When he arrived, Line appeared slightly confused. Palan studied them both, arched an eyebrow, and smiled.

  Line’s dark brown eyes twinkled as he approached Marin. He was handsome in the way that few boys of fourteen are. He was tall and broad-shouldered, with an unkempt shock of reddish-brown hair, high cheekbones, and a cleft chin.

  “Elder Palan,” said Line. “Any news of the boats?” A gust of wind pressed his curly hair flat against his head.

sp; Palan straightened, as if the use of the honorific—Elder—reminded him of his role and station. “Sorry, my boy, I’ve heard nothing of the boats,” said Palan. “But I am not here for that. Come—I’ll show you.”

  He approached the cliff’s edge and pointed downward. Marin and Line followed close behind him and peered over. The face of the cliff was shrouded in shadow, but they could make out several thick white veins coming out of the cliff and running down its side, like a hardened trail of wax from a giant candle.

  “It’s ice,” said Palan. It was colder at the edge of the cliff, and his shoulders began to tremble. “My father brought me to this place as a boy. The ice always begins here. It squeezes out of the rock and then, they say, it spreads . . . until it covers everything. The island turns to ice.”

  Marin and Line stood close together, near Palan. Line’s fingers grazed Marin’s.

  Palan leaned over several inches more. “Somewhere down there is the hag.” His voice turned hoarse. “At times, when the waves break just right, you can see her.”

  He took a step back from the cliff and smiled with great contentment, as if recalling a particularly fond memory. Marin and Line looked down at the water. It seemed no different than before. Palan often spoke in riddles, in the manner that those of such age do.

  “I’d like to get a better view of that ice,” said Line, taking off the coil of rope slung across his shoulder and pushing up the sleeves of his sweater. His forearms and biceps were tan and muscled from years of rock climbing.

  “As you wish,” said Palan. “But be careful. Ice is much slicker than rock.”

  Suddenly impatient, Marin and Line said good-bye. As Palan shuffled back to town, Line set up the rope, tying it securely to a small brass ring jutting from the rock. Marin and Line had been climbing the cliffs that formed the island’s perimeter their entire lives, and recently, it had been just the two of them. Going off unchaperoned was frowned upon, but at the moment, the town was too consumed with other matters to pay them any mind.

  Just before beginning, they checked to make sure they were each securely fastened to the rope. Marin faced Line. She tucked a lock of hair behind his ear so it didn’t dangle over his eyes. “You were late,” she said, scowling as if she were cross with him.

  “Just a minute or two,” he said with a grin. Line shook his head so that his hair fell back over his eyes. “It won’t happen again.”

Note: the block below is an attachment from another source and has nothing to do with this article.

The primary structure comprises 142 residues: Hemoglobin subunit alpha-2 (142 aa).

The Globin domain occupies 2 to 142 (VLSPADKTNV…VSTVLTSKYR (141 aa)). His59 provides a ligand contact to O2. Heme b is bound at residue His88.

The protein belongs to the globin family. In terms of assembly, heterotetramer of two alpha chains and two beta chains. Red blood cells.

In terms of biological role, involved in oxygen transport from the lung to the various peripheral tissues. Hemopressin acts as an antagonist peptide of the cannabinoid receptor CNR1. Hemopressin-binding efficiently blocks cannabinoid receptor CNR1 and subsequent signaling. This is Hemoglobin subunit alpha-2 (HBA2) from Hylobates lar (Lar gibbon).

They descended steadily until the ocean spray began to mist their legs. The rays of the setting sun could not reach this area, and it was darker than they expected. Still, they were able to see the veins of ice glowing in the murky twilight.

  Line continued down several feet, until the ocean spray wet his heavy canvas pants and wool sweater. Marin heard him mutter in surprise.

  “What is it?” she called.

  Line looked up. Marin was standing comfortably on a tiny ledge two body lengths above him. “The tide’s turned,” he said.

  “Just now?”

  She climbed down to get a better look.

  “You’re right,” she said. “Look, you can see it.” She pointed to a thin band of white that clung to the cliff wall near their feet.

  Line nodded. “That dried salt is the high-water mark.”

  They hugged the cliff wall. After all the anticipation, it was happening. During the fourteen years of Day, the waters around their island remained at high tide. Then, just before the sun vanished, the tide reversed itself suddenly and rapidly, rolling out hundreds of miles and leaving exposed seabed where once there had been crashing waves. And the sea stayed away until Sunrise—some fourteen years later—when it returned just as fast. The timing of all of this was crucial for the islanders, who migrated with the tide. Once it turned, they had just a few days to depart.

  “Do you think anyone else knows?” she asked.

  “I bet the okrana know.” Line adjusted his hold on the rock and shivered. The nearby ice emanated cold with a surprising intensity. “We should go.”

  He was beginning to climb back up when Marin saw something brown and green poking out of the frothy water.

  “Line!” she called. Her voice was sharp against the muffled thump of the waves.

  Line stopped. His foot was jammed into a tiny crevice in the rock, and one of his fingers curled around a slight nub. He leaned out and looked down, using his free arm and leg for balance. To Marin, it looked like his finger and foot were glued to the wall. Marin shook her head and smiled. Show-off.

  “What is it?” he asked nonchalantly.

  “Just come look,” said Marin. Her eyes were wide and brimming with excitement. “There’s something in the water.”